Earlier this week, the Monero community (XMR) announced the launch of a new website aimed at educating users to clean up malware and ransomware from encryption.
Facilitate the confusion and frustration of malware victims
Monero's ease of extraction and privacy are distinctive features for the currency. However, features attract bad actors who use money in malware.
Justin Ehrenhofer, director of the Malware Response Workgroup, told CCN that two major factors make XMR attractive to hackers:
"The attackers like Monero for two reasons: 1) is private, so they do not have to worry about the companies and the forces of the order by tracing what they do with the Monero after having extracted it, and 2) Monero uses a Proof of Work (PoW ) algorithm that is compatible with CPU and GPU, therefore, the infected machines are competitive.These two components are increasingly important factors for why the attackers choose to extract Monero compared to other cryptocurrencies. "
The ability to use cryptocurrency in malware is not exclusive to Monero. Bitcoins and other digital currencies have been used in the same attacks described above, but XMR has privacy features that make it stand out.
When asked about what led to the creation of the working group, Ehrenhofer said: "We have created this working group to help the victims of these mining / ransomware attacks, which often have no idea what Monero, mining and cryptocurrencies are. The increase in prevalence of Monero – related malware led to the formation of the working group ".
The new Malware Response website tries to inform visitors about ways to prevent and remove malware. As stated, it is expected that visitors will land on the site frustrated and looking for answers, since most do not understand what is happening.
In addition to finding out if XMR-based malware is running on your computer, the site includes remedies for the three types of attacks used: browser-based mining scripts, system / PC based malware and ransomware.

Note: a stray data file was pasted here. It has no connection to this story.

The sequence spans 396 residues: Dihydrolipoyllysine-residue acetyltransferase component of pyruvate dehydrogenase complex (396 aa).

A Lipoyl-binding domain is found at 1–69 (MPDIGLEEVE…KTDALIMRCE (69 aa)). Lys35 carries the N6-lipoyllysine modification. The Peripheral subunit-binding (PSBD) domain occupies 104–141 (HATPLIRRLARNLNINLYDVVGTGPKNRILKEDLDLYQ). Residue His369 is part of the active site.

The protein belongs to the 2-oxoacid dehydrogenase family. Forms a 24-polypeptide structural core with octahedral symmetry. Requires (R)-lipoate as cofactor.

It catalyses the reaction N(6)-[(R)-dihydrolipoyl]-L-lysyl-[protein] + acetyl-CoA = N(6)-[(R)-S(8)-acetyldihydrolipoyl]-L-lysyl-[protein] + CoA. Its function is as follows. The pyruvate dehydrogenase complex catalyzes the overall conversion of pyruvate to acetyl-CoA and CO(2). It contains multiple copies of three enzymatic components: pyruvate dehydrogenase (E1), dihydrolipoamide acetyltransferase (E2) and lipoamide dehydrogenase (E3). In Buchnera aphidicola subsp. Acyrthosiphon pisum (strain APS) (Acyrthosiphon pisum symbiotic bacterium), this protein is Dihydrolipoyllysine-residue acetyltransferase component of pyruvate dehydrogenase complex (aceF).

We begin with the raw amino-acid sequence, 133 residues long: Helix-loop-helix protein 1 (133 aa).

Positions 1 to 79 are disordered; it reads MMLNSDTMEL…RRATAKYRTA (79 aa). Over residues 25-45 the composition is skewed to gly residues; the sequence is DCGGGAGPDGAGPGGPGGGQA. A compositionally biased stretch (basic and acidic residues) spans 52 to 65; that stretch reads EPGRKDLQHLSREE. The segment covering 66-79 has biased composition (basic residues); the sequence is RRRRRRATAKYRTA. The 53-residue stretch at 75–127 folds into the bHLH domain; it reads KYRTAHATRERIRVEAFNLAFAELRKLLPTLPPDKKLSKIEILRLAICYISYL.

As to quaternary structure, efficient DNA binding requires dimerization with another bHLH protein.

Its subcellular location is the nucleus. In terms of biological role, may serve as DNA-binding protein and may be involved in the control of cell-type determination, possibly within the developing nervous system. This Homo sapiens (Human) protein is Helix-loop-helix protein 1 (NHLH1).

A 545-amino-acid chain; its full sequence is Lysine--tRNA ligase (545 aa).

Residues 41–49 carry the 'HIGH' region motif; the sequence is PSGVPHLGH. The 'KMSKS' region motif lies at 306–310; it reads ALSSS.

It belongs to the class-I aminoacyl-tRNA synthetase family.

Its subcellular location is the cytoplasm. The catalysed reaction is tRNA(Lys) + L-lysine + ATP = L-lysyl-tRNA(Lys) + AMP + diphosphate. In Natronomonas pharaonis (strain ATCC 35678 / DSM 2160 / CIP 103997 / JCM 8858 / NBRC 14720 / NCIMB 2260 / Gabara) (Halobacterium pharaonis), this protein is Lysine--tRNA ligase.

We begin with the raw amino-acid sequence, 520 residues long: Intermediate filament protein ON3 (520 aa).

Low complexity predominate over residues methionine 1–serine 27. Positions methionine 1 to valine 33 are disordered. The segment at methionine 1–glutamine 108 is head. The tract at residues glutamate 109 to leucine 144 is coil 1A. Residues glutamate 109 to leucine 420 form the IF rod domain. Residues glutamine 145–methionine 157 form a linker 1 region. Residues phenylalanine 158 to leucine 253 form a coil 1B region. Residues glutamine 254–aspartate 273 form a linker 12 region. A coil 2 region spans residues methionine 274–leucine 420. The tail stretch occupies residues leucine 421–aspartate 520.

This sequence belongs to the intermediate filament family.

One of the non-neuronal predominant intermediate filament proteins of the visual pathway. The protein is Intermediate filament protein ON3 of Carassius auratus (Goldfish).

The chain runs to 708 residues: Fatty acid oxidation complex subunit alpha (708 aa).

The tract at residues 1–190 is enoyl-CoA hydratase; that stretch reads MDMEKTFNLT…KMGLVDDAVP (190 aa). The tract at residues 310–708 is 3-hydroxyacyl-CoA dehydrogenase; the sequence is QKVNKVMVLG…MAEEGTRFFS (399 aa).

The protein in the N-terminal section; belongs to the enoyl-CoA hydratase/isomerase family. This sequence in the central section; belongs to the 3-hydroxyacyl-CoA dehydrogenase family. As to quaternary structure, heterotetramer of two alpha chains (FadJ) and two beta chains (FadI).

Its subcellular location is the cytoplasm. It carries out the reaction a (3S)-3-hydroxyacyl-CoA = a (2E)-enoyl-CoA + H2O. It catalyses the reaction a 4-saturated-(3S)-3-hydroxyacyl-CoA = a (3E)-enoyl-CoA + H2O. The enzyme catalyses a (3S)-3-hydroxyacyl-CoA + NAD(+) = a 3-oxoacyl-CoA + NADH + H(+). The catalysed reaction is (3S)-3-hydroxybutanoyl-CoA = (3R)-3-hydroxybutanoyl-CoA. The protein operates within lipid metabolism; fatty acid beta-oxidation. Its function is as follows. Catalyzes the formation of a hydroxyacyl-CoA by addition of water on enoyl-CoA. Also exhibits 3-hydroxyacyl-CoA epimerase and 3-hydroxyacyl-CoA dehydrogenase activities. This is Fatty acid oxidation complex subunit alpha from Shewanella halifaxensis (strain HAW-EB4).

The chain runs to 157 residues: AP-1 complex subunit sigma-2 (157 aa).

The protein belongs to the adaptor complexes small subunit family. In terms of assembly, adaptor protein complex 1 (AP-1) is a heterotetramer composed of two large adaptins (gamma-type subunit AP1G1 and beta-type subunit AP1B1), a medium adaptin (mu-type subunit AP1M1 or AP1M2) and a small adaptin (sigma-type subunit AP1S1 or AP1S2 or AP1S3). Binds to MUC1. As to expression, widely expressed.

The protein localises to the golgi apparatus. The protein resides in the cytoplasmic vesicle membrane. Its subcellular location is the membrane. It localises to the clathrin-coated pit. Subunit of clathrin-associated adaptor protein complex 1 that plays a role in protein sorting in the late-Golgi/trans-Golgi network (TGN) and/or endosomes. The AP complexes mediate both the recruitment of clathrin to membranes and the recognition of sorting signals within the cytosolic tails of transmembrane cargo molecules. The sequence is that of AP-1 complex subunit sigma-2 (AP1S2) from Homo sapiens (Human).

Cleaning unwanted Cryptojacking scripts
Scripts to extract Monero in the browser are occasionally used as an opt-in service as a means of allowing visitors to fund websites. As reported by CCN, Slate.com has briefly added the extraction via cryptography as an option for visitors instead of ads. If readers had opted for the option, their browsers would take advantage of XMR with the resources of their computers while they were browsing the site.
However, hackers can also inject mining scripts into vulnerable sites without the webmaster or visitors knowing about it, known as "cryptojacking". As reported by CCN, McAfee labs reported that cryptojacking increased by 86% in the second quarter of 2018. Additionally, for 2018 so far, illegal cryptojacking has reached 459%, mainly due to losses from NSA hacking. The criminals then used these tools to infect computers with malware.
As the NSA (and Microsoft) have already admitted guilt for the mistake, one would think that they would be the entities that create an educational site like that of Monero.
The Monero community is firmly against malware
Because cryptographic attacks are new to webmasters / Internet users and sometimes sophisticated, education is a key role in the rapid discovery and response to security breaches.
The technology and the Monero community do not tolerate any malevolent activity in which Monero is used, as Ehrenhofer has made clear.
"Monero and the community are not attacking computers, but computers are attacked with some vulnerability and the attacker decides to run mining software on compromised machines," he said.
Images from Shutterstock
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